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Make Fictional Figures Come To Life

There are countless books on this planet. But we remember few stories and fewer characters linger in our minds even when we have moved to another book, started delving into another world woven by someone. Bringing characters to life through words is as difficult as finishing the story and as essential as the plot. Therefore, while you should have a neat and solid plot and subplots, you must also create realistic, believable characters. Here are some useful tips that you might find handy while creating a character.

Observe Keenly

As a writer, you need to observe. The more you observe, the better you have an understanding of the ongoings of contemporary society. Observe places, and especially the people there. Let your gaze wander and take in as much as you can. This will come in handy at some point in your writing because it will help you to make your characters relatable. Try to create a character whom some, if not all readers can relate to at some level.

Make A Character Sketch

While straight-up describing a character’s physical appearance in the story might be too cliché, it is important for you as a writer to jot down their physical appearance(scribbled somewhere in a notebook or maybe a single page in Google docs). Make a character sketch and note down everything. You can use these points:

  1. Physical appearance (hair colour, eye colour, height, age, etc.)

  2. Their past

  3. Their present (their current social standing)

  4. Likes and dislikes

  5. Nightmares or traumas (if any)

  6. Goals

  7. What makes them happy?

  8. What makes them sad?

Perspective/ Point-of-view

Determine which point-of-view you wish to write from. The first-person point of view will make the readers feel more involved with a character’s thought process. However, that can also be achieved by a third person deep point-of-view. Here’s an example:

First-person point of view:

What will I do now? Where will I go? I cannot even ask help from him. I need to think of something and fast.

Third-person deep point of view:

What will she do now? Where will she go? She couldn’t even ask for help from him. She needed to think of something and fast.

You can also use stream-of-consciousness if you want to show the thought process of more than one character.


No two people are the same. Keep that in mind and create nuances for your characters. Analyse the profile you have made and then add small nuances to them like pet peeves, nervous ticks among others. The more you explore and harness this in your writing, the more the characters will become alive. Describe their voices as in whether it’s deep or nasally, or quiet and submissive so that one differs from the other.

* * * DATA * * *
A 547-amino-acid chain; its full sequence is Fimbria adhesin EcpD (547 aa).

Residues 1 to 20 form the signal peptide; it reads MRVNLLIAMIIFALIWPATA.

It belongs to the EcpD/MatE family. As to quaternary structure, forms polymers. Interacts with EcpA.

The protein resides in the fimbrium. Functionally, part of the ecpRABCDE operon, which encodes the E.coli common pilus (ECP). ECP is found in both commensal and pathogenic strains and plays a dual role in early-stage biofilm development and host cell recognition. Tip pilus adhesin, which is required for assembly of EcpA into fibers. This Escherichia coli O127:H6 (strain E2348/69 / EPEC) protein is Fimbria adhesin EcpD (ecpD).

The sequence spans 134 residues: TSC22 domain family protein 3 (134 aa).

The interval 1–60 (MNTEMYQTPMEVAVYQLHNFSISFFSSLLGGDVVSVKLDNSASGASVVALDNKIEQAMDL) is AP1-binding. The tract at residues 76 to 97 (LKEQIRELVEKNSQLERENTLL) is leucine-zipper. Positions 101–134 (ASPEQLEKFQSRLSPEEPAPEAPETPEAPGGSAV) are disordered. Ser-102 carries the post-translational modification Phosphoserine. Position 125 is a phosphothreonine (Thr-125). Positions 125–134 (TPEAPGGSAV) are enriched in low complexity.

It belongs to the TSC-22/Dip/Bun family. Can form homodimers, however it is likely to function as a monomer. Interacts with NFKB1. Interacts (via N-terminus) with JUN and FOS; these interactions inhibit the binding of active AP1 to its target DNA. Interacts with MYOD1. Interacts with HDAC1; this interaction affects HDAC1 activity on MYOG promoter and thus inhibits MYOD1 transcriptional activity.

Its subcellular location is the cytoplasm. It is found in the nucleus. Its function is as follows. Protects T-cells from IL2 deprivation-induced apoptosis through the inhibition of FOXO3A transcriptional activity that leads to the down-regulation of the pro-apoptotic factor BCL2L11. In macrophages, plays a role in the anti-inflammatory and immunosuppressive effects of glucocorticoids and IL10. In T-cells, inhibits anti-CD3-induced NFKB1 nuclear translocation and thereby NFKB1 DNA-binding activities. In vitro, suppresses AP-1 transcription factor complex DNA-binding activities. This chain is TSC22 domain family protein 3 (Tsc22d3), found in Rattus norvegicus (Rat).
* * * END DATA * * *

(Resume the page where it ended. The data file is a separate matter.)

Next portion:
Give ‘Em Some Flaws

While we love male protagonists to be hot and handsome, saving the damsel or the female protagonist to be strong and badass, but in real life, even these types of people will have flaws. Therefore, don’t go for the Adonis and Diana on earth kind of description. Give them flaws, physical or emotional, your choice. It can be something that hinders their daily life or maybe brings failure to something they are trying to achieve.

Show Us Their Positive Side

Every good has a speck of evil in them and vice versa. Therefore, you must show the positive side of a character. Make the readers care for that particular character even if he/she is bound to become an antagonist.

Use Active Voice

Allow the readers to delve into the character’s mind, and for this, you should use active voice more than passive. Allow the reader to get an insight of what the character is thinking, what he/she is going through. Active voice helps in achieving that.

Goals And Crisis

As mentioned in the second point under character sketch, it’s important for your characters to have a goal. Even the side characters. But it’s also okay to show them going through a crisis because not everyone knows what they are doing. Some just go with the flow, still meandering through life and going through inner turmoil as to what they should do. A crisis is not unimportant. It can be a building block for the plot or the sub-plot.

A Backstory

Who were the characters before the story began? How did lead his/her life? Did he/she suffer any trauma? The past is always like a lesson for a person, so build a solid backstory that will support the character’s behaviours and deeds in the story.

Appearance Is Deceptive

Don’t go for cliches where a bad guy has to look menacing and the hero has to look dashing. No, go offbeat. Surprise the readers. For instance, did anybody expect Professor Quirrel to be the villain in Harry Potter and The Philosopher’s Stone?

Can You Picture Them?

In order for your readers to have a clear picture of the character in their minds, you need to have a vivid image of that character first. You don’t need to draw for that. But after jotting down their physical features, try to create a visual in your mind and try to imagine if he/she might be the one you will have in mind while writing down your chapters. You can take some extra help for creating portraits of your characters by using an online website named Artbreeder.

I hope this will help you to make your characters breathe on the pages and etch them in the minds and hearts of your readers. Happy Writing!

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